Review: The Odyssey by Homer

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Publication Date: -720 A.D. (November 30, 2006 – Penguin Classics)

Synopsis:
After the Trojan War, Odysseus is lost from his home and family. Already gone for ten years, he spends the next ten trying to get home and being deterred by the gods.

Back home, his son and wife are waiting for his return, trying to keep the estate whole until he comes back to them.

Rating: ★ ★ ★ ★ ★

Date Read: November 11, 2018

Thoughts:
No surprise that this is another book I read for my Young Adult Literature class. Of all the books I’ve read for this class, this is my least favorite.

Going into this, I knew that I wasn’t going to like this very much. I’ve struggled with a lot of classics written by men, and I really struggle with reading poetry. Epic poetry was hard, even though it’s supposed to be like a story. To make it easier on me to read the whole book, I listened to the audiobook, which was narrated by Ian McKellan, while reading the book.

It’s the first time in several years that I’ve fallen asleep while reading out of boredom. The fact that it happened twice is pretty impressive. I just had a lot of trouble getting interested in the story after Telemachus stopped being the primary character we were following. Once we switched to following Odysseus, I found myself constantly bored.

There’s just something about following Odysseus on his journey back home that really bored me. Mostly, it felt like the same thing was happening over and over again with him getting into trouble and getting out of it because he’s somehow that intelligent. The way he rushed into his actions all the time and then managed to get out of it while everyone else around him suffered was absolutely ridiculous.

We had a lot of conversations about the problematic nature of The Odyssey, but it was also a lot about how much we generally had frustrations with Odysseus for everything that he was doing. If I were to re-cap all of that, this blog article could probably win NaNoWriMo. It was almost ridiculous how much we had to say about him and the things he was doing.

There were very few things that I liked about this book in general, mostly because everyone felt really annoying and the plot was really repetitive. I was glad that whoever read the rental book before me was nice enough to summarize each page at the bottom, so I could afford to zone out while reading/listening to the book. It was probably one of the only ways that I got through the end of the book.

By the time I got to the end of the book, I was just really glad to be done. I was more than happy that the book was over because it was so utterly boring and frustrating at that point. The way that Odysseus and Telemachus acted like nothing in the world could touch them, and the way that the women were portrayed to be intelligent, but less so than Odysseus, bothered me to no end. It was a wonder that I never actually chucked this across my room while reading it.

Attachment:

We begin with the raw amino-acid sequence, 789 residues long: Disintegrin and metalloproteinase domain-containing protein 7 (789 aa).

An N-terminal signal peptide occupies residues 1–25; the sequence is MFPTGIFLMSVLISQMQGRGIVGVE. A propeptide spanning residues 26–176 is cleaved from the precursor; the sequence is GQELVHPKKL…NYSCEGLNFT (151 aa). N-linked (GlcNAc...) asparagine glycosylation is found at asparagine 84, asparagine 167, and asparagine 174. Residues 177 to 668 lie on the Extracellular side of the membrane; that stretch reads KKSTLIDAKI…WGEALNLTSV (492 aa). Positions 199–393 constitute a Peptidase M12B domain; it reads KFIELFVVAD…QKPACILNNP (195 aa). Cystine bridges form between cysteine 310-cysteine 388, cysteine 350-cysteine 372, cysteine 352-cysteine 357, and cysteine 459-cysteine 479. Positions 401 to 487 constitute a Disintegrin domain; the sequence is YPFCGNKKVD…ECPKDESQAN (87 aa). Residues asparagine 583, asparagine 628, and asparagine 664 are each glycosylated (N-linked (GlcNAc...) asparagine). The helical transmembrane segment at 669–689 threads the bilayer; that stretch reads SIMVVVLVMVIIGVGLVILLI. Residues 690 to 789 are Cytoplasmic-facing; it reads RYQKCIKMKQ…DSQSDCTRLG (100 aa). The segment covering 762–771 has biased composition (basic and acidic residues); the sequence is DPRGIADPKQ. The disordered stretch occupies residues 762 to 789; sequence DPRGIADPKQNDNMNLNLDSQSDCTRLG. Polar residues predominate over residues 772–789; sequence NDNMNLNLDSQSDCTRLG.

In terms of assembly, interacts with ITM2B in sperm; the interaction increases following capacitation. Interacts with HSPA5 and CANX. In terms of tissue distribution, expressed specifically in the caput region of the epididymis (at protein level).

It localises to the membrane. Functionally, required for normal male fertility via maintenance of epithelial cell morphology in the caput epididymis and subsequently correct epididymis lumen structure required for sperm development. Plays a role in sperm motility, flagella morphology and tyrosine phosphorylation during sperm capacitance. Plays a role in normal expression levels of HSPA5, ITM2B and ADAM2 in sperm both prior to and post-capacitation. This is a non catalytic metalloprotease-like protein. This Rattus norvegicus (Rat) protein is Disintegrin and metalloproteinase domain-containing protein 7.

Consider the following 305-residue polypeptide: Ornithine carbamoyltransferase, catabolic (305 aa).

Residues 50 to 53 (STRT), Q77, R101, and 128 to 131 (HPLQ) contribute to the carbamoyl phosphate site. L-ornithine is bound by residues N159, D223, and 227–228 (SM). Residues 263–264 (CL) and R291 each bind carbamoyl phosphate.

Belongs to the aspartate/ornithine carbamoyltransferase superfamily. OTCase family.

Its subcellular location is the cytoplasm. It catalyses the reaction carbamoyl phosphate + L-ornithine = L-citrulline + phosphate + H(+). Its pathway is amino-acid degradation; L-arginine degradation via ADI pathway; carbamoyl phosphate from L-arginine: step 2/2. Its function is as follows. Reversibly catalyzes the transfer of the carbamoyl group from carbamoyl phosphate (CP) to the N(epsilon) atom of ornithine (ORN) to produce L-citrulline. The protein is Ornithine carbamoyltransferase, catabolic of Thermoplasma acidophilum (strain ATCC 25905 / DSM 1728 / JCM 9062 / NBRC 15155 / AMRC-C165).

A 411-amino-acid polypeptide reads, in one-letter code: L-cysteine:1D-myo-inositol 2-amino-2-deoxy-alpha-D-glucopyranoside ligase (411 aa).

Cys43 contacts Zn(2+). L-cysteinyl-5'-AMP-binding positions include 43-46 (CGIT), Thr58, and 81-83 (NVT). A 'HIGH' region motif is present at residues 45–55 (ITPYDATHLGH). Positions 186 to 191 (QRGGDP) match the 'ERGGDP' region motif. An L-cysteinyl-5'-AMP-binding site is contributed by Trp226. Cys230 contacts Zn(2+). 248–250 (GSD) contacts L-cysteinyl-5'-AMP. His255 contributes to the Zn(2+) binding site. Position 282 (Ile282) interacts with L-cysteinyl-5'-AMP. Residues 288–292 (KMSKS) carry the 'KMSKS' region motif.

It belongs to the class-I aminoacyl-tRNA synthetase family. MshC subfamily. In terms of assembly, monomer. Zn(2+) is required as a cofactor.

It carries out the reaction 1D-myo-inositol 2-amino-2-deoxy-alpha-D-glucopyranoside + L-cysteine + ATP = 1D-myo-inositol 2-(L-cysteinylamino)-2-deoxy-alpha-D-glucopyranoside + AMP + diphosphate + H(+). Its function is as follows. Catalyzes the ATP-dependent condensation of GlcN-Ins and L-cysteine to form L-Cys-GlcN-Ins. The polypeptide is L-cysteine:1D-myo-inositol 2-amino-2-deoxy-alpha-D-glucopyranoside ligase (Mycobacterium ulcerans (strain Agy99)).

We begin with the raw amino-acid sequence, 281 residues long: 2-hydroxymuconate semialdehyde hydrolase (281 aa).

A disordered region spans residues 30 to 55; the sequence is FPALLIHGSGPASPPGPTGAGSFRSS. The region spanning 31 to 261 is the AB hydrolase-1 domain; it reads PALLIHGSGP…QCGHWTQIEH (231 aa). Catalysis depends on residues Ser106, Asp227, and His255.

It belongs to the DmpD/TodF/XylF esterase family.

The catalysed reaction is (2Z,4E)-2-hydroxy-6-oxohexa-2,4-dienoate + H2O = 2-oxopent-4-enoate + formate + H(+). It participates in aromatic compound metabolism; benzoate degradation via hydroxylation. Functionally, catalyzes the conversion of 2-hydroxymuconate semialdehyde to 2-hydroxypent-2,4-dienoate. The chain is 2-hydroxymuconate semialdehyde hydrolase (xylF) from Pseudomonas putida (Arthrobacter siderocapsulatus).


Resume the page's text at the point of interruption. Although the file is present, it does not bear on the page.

Character(s):
I absolutely hated Odysseus. Not only was he frustrating and annoying, he was also such a man-slut. Literally, he had sex with pretty much any and every woman who was interested in him, and despite all his claims of loving his wife and wanting desperately to be back with her, it didn’t stop him from gladly having sex with several other women when he had the chance. I get that “men have needs,” but really? And then he has the nerve to question his wife’s fidelity during his 20 year absence, but say nothing of all the women he slept with.

Telemachus was a lot more likable in the beginning, before he decided that being like his dad was the best thing in the world. The more that he wanted to be like Odysseus and worshipped him, the less I liked him. Then all that stuff happened in the end where he decided that he knew better than his father and had to assert himself. I was just really done with him by the time the book ended.

I did like Penelope more than her husband or son. She was smart and capable, though she did spend a lot of time crying for…very repetitive reasons. But the fact that she was portrayed as intelligent made her more likable. I didn’t like that she was still compared to her husband and seen as lesser than him because Odysseus is supposed to be a tactician rivaling the gods, but I liked that she held her own among many of the other male characters in the poem.

Overall:
2 stars. It’s just not my cup of tea and I will probably never pick up another epic poem because of how much I hated reading this one.

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